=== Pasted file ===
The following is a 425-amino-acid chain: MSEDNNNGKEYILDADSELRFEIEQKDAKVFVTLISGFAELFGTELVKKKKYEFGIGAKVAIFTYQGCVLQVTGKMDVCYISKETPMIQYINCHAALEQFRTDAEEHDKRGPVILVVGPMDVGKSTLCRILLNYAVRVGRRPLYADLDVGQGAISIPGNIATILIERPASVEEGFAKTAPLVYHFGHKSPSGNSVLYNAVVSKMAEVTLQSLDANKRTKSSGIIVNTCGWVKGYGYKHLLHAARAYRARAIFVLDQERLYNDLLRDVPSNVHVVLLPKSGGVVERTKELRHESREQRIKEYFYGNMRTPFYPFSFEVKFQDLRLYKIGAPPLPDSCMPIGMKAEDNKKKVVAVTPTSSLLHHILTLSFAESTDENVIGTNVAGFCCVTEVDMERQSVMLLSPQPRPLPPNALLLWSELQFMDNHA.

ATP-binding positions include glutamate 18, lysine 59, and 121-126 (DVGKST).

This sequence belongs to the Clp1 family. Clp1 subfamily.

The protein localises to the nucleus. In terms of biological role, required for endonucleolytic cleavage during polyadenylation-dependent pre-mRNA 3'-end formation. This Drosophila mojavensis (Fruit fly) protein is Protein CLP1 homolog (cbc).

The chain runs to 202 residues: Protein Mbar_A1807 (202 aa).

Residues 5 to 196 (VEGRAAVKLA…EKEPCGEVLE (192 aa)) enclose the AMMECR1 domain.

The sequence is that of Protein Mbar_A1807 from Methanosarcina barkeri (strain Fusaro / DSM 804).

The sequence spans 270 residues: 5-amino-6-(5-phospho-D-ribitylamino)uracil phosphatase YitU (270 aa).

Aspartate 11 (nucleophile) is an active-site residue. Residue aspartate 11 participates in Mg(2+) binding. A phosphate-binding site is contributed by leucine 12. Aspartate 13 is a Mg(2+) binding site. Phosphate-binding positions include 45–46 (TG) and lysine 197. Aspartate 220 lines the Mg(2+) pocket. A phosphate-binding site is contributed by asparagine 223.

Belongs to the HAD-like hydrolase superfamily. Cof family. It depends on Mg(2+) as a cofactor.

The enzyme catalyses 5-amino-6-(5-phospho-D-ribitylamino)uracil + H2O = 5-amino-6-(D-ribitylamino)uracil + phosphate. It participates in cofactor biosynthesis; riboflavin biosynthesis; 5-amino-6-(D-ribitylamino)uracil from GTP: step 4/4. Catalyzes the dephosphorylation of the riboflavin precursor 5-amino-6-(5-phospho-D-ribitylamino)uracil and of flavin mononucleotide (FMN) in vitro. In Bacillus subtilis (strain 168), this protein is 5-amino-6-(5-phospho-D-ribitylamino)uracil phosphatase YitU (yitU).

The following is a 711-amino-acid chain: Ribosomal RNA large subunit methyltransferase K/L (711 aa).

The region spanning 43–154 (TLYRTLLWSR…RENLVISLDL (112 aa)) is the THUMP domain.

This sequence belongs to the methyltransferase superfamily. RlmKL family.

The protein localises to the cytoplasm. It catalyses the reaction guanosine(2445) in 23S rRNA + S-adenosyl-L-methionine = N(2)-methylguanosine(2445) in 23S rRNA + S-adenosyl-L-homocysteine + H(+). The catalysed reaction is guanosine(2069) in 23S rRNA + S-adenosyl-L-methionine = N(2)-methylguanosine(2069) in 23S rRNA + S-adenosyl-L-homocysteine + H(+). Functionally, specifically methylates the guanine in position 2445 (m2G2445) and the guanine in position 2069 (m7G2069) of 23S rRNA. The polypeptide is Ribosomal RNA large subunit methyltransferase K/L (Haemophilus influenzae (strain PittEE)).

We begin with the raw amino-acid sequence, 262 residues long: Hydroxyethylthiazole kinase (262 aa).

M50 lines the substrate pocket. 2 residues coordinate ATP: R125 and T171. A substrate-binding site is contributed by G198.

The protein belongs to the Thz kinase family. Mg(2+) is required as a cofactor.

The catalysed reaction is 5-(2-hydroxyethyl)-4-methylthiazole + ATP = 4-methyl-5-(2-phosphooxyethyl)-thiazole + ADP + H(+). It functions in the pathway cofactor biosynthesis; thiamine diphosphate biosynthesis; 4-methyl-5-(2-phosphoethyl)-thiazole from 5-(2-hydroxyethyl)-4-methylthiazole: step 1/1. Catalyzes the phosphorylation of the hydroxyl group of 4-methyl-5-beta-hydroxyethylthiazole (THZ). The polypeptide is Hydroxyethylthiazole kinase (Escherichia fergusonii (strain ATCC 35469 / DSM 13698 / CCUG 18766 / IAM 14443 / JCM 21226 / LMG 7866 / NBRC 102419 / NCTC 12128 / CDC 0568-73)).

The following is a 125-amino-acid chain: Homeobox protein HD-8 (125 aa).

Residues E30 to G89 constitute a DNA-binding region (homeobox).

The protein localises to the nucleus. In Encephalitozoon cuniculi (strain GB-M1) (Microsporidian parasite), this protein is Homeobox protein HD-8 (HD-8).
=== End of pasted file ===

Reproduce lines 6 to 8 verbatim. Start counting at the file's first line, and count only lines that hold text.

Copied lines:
Residues 5 to 196 (VEGRAAVKLA…EKEPCGEVLE (192 aa)) enclose the AMMECR1 domain.

The sequence is that of Protein Mbar_A1807 from Methanosarcina barkeri (strain Fusaro / DSM 804).

The sequence spans 270 residues: 5-amino-6-(5-phospho-D-ribitylamino)uracil phosphatase YitU (270 aa).